The Arts and Faith Top 100

Film critics and cinephiles at the Arts and Faith Conversation have revised their list of 100 Spiritually Significant Films, and the picture has changed dramatically.

Michael Leary offers a fantastic commentary on the list over at The Matthews House Project.

How many of the Top 100 have you seen? What inclusions are you most pleased to see there? What’s missing from the list?

I didn’t participate in the voting for this year’s list, partly out of frustration over understanding the definition of a “spiritually significant film.” Many films that I think are spiritually significant do not deal blatantly with religious material. Many are spiritually significant particularly through their aesthetics, rather than their narrative.

Still, the films on this list are indeed profound pieces of work, and while I’m still not sure exactly what the list is, I appreciate a great many of the titles included.

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What Are Your Thoughts?leave a comment
  • BethR

    One film I hoped would make the 2005 list (because it also somehow missed the 2004 list!) is Places in the Heart. I suspect people dismiss this movie simply because they recall Sally Field’s Oscar speech, but they should go back and watch the film. There’s so much more to it than her performance (which certainly deserved an award)–not only the actors, but the theme of community. It may not have subtitles, but I’ve come to rank it with Babette’s Feast as a dramatic portrayal of the Body of Christ.

  • Anonymous


    The latter is exactly what I meant. The movie has recently been released on dvd. If you have not seen it yet, give it a chance. I think you will enjoy it. Maybe seeing life through the eyes of the followers of Francis can speak to you in similar ways then the angels from Der Himmel ueber Berlin. I know they did for me…

    By the way…I discovered your site while doing some research on violence in movies and came across your views on Kill Bill. I was instantly intrigued and started reading a lot of the other reviews on the site. I find it always far more interesting to read other points of view then my own. What struck me most was how you tackled with almost brutal honesty from a Christian perspective the movies you reviewed and were able to communicate what you found in such remarkable eloquent words. Respect from a Dutch non-believer!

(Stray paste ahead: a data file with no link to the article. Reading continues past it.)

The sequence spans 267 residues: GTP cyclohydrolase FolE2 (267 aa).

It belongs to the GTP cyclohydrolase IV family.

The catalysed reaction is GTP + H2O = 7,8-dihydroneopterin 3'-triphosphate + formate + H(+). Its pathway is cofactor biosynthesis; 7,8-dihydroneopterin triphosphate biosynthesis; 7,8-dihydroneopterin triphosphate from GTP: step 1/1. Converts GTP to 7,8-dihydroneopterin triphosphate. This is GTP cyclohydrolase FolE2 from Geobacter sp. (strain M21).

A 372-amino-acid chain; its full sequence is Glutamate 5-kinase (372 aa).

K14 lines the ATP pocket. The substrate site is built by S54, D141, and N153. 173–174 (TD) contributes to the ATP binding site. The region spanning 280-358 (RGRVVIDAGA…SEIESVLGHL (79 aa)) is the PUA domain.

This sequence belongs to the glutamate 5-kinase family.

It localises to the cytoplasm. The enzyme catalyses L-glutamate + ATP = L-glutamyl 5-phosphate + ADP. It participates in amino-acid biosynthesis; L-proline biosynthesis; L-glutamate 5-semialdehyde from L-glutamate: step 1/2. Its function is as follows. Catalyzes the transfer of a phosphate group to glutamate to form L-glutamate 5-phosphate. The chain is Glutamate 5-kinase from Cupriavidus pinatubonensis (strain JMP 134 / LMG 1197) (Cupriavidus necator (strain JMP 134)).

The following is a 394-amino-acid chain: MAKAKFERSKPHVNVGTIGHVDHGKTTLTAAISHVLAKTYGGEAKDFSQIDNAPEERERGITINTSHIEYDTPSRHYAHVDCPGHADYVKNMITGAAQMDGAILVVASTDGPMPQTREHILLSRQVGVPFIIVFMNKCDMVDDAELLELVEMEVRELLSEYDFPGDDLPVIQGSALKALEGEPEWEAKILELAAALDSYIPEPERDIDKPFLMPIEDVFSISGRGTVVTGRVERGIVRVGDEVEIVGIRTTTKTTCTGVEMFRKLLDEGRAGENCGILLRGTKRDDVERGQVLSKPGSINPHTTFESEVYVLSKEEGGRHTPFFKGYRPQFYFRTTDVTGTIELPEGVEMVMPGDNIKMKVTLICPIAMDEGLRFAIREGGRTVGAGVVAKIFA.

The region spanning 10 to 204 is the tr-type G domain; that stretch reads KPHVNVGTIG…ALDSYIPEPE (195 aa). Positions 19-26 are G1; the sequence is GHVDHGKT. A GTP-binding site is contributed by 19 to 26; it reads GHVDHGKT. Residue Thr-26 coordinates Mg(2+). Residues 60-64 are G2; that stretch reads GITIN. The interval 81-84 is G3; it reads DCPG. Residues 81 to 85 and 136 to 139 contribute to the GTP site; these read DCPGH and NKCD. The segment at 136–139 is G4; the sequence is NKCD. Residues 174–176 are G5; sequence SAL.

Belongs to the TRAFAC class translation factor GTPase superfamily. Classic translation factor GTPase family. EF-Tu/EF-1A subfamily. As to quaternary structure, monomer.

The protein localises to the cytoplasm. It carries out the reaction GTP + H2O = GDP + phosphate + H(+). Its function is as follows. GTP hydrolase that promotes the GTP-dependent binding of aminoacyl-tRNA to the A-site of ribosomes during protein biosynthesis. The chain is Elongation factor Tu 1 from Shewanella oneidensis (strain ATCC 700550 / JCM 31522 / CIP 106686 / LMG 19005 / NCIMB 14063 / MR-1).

• Anonymous

    I have seen twenty seven off this new list, which is disappointing considering on the last list I had seen about half of them.

    A lot of the others though are on my to see list.

    Can’t say that to many of those films have been spiritually significant in my life though. Artistically significant but not spiritually, the closest would be Lord of the Rings, but that is only because the book was spiritually significant to me. The movies I found lacked a lot of what made the book so significant. Hollywood seemed to suck the virtue from it.

    Adam Hildebrandt

  • Chris Durnell

    I ‘ve seen 19, which is a lot more than I’d thought it’d be. I know that a lot of people in my generation (including me) think of Fight Club as being incredibly profound and spiritual although many people do not seem to get it.

  • Jeffrey Overstreet


    I’d love to hear more about your experience, especially concerning what you mean by “the softer caring side of the church.” After all, where the church ceases to be caring, it ceases to be the church and becomes something incongruous. “Softer” … I’m not sure what that means. Christ was uncompromising on issues of God’s love, and could be harsh on that point, just as a parent must be harsh with a child who misbehaves. Likewise, Christians must not wimp out when it comes to representing the truth. But the church, to be the church, must not be hard-hearted, and must be characterized by a spirit of gentleness, meekness, and humility, so if that is what you mean by “soft,” then I’m with you.

  • Anonymous

    I have seen most of them. Which might be surpising for an atheist like me :)

    In religious terms my favorite movie from the list is Francesco, giullare di Dio because it expresses so well the softer caring side of the church that I found most inspiring in my catholic upbringing.